The other day, I took some stuff out to a staff member to be mailed. That staff guy, named Eddie, is from New Orleans.

Not being what you would call "sociable," (or "even remotely friendly,") I'm always on the lookout for some way to actually appear to relate to other human beings (without actually having to do so), so I gather tidbits of information that will let me make small talk with people when the need arises.

On this particular day (last Friday) I had heard a commercial for a new restaurant which featured "New Orleans cuisine."

Here is everything I know about "New Orleans" cuisine, as of the moment I heard that commercial:

1. It exists.
2. It can be sold at restaurants in Madison, Wisconsin.
3. And it maybe includes rats called "Nutria," but that's probably just for tourists. (I saw that on a Discovery channel special one night.)

But I didn't need to know anything about New Orleans cuisine to mention to Eddie that there was a new restaurant selling New Orleans' cuisine, and ask if he'd tried it. All I needed was some small talk to make for a minute or two so that people wouldn't catch on that I'm about one day away from becoming a hermit living on a mountain somewhere.

In response to my question, Eddie said that he had heard of and eaten at the restaurant. Having fulfilled my quota for socializing that day, I was going to leave, but I couldn't, because Eddie was still talking to me.

He asked if I would eat there and I tried to dodge the question and say I wasn't sure because I didn't know what "New Orleans cuisine" was. That didn't work to get me out of the conversation, because Eddie handed me a menu that he had from the restaurant and showed it to me.

So, I'd gone from "small talk that should end quickly" to "having to read a menu when I'd really rather not." I skimmed it through and said:

"It doesn't look like my kind of food. A lot of seafood and shrimp and stuff."

To which Eddie said:

"You don't like shrimp?"

"No," I said. "I don't like to eat anything that's related to arachnids."

Which I thought would end the conversation, because where do you go from there? Saying something like I don't like to eat anything that's related to arachnids SHOULD end any conversation, shouldn't it?

Only it didn't end there, because by that time one of the partners in the firm had walked up, and overheard that conversation, and he said:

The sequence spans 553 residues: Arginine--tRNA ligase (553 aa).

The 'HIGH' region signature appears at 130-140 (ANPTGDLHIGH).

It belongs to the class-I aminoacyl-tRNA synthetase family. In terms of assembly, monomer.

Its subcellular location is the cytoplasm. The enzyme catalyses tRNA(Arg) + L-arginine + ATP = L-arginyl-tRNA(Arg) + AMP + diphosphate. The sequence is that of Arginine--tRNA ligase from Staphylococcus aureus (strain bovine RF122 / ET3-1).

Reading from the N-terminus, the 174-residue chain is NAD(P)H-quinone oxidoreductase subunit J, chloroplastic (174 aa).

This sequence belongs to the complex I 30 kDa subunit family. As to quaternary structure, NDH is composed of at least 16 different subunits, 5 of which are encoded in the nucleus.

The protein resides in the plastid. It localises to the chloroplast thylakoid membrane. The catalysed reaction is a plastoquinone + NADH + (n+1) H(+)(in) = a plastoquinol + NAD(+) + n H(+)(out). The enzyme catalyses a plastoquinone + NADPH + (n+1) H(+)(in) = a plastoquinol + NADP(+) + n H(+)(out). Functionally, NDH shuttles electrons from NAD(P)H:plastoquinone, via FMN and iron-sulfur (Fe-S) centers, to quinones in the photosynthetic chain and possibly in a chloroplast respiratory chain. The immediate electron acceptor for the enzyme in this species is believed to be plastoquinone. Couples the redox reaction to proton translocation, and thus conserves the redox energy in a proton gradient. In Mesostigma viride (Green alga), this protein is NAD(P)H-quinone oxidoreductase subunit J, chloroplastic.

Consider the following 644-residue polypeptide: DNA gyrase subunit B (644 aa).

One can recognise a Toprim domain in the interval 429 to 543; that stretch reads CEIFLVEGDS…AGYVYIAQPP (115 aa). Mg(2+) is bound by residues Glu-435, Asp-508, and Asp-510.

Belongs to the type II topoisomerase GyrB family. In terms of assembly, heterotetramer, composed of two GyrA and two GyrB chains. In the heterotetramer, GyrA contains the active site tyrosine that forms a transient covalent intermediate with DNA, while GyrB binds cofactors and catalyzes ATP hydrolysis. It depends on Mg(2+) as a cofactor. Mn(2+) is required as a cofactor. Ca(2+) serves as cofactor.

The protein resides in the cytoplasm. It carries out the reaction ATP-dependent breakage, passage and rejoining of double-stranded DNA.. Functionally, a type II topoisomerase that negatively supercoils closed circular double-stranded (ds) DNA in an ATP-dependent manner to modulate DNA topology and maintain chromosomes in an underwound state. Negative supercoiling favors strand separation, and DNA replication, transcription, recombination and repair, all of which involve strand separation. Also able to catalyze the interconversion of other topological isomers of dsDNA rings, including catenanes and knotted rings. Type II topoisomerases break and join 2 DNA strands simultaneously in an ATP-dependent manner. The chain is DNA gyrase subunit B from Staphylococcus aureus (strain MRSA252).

"I don't think shrimp are related to arachnids."

So now I had to defend my comment, a defense I mounted by claiming that shrimp were related to crabs and lobsters, and that crabs, lobsters, and shrimp were all members of the arachnid family and I wasn't going to eat a spider no matter how deep fried it might be.

But the Partner didn't want to let it go at that. He was certain that shrimp weren't spiders, and so we went back to my office and looked up on the Internet whether "shrimp" are "arachnids." That's when we learned that shrimp are in the "Arthropoda" phylum and the "Crustacea" class --

-- but first, we had to look something up to recall what "Phyla" and "Orders" and the like were --

-- whereas spiders, while are members of the "Arthropoda" phylum, are in the "Arachnid" class.

All of which took about 35 minutes to do, and left the Partner claiming that he was right because shrimp are not technically, arachnids, but left me feeling I was right because shrimp are, technically, gross.

It's not often I say something nice about France, so this really means something.

I like to support fellow writers, especially fellow writers who are (a) supportive of me, and (b) better writers than me. Which is why I am today heartily recommending that you go read

"Memoir Of The French Resistance," a memoir-blog written by Johann Pepin (and, I believe, his wife, Lisa Westoby-Pepin), detailing the real experiences of Marco Pepin (the guy in the picture) as French resistance fighter in World War II.

In the very first installment, Marco's story pulled me right in. I'm not big on either World War II or biographies, but this one's different. The writing is excellent. Here's a sample line I liked: "One thing had changed since Marco last set foot in Paris, though. He was now an outlaw." It's that type of turn of phrase -- calling Marco an outlaw because communism is illegal when he returns to Paris -- that provides color and life to what otherwise could be dry history.